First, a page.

Cytoplasmic Membrane

The prokaryotic cell has a cell membrane called the cytoplasmic membrane that forms the outer structure of the cell and separates the cell's internal structure from the environment. The cytoplasmic membrane is a membrane that provides a selective barrier between the environment and the cell's internal structures.

The cytoplasmic membrane (Fig. 4-5) provides a selective barrier, allowing certain substances and chemicals to move into and out of the cell. The cyto-plasmic membrane is a bilayer of phospholipids that has polar and nonpolar parts, which is referred to as being amphipathic. The nonpolar parts share electrons of atoms equally. The polar parts share electrons unequally. Each polar part has a head that contains phosphate and is hydrophilic ("water-loving"). Each nonpolar part has two tails composed of long fatty acids that are hydro-phobic ("water-fearing").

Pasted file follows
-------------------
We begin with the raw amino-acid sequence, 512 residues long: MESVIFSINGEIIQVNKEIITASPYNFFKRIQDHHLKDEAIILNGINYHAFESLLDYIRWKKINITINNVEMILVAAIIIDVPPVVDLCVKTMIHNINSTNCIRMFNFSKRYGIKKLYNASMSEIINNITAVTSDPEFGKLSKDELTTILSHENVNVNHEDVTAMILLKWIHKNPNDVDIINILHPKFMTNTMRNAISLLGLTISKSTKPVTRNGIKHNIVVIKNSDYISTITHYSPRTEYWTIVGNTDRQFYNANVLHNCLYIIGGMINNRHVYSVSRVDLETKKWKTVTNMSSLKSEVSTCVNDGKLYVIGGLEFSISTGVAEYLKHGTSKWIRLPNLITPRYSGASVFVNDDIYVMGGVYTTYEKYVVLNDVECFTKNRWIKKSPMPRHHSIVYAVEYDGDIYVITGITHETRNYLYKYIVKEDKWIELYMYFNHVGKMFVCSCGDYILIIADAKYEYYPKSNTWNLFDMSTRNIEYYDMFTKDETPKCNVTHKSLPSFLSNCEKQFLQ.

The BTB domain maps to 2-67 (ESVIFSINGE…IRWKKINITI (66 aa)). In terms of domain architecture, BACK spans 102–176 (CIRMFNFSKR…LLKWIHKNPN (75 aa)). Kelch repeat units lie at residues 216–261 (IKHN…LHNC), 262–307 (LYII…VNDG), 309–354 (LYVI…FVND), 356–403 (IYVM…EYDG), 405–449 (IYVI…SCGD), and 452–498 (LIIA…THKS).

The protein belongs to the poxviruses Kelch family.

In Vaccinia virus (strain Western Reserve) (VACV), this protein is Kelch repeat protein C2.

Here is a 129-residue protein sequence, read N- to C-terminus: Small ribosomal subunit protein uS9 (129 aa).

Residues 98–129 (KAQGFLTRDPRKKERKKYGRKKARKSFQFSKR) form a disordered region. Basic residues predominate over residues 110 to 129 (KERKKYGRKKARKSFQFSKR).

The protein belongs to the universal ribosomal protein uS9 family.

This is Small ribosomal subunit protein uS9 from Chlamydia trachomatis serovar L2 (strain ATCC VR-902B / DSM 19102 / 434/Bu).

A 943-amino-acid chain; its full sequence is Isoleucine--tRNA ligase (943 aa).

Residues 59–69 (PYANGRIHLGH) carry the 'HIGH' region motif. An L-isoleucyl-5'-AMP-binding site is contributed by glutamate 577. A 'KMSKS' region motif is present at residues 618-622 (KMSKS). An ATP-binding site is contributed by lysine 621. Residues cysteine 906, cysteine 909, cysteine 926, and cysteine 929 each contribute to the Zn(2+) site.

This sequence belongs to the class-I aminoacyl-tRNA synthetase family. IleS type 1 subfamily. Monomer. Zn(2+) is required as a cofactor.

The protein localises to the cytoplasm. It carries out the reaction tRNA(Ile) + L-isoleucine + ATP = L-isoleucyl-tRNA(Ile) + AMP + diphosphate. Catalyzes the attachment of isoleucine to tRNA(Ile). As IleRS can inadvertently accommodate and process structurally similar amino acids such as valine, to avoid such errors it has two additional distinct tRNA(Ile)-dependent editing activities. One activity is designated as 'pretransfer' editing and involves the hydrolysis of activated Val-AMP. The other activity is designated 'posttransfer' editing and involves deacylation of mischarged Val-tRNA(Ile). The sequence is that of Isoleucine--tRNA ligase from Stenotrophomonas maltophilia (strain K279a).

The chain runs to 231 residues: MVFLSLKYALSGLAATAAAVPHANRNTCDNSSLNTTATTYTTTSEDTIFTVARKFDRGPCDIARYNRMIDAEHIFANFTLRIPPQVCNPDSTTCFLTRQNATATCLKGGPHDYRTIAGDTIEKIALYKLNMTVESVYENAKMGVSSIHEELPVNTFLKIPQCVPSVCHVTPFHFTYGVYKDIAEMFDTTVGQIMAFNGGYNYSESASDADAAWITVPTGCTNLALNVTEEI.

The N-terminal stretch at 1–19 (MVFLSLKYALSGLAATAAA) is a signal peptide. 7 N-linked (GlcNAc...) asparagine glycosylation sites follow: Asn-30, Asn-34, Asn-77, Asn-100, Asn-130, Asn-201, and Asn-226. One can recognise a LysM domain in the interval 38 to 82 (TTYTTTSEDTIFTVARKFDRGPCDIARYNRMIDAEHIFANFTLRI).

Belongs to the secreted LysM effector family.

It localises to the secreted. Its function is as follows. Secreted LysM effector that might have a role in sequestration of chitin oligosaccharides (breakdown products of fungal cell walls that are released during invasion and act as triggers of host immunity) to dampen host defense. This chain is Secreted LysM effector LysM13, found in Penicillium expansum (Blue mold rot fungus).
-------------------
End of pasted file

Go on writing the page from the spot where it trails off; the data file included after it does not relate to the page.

Fig. 4-5. The cytoplasmic membrane enables some substances to pass into and out of the cell.

The heads always face a watery fluid such as the extracellular fluid on the outside of the cell and the intracellular fluid inside the cell. Tails align back to back preventing the watery fluid from crossing the cytoplasmic membrane.

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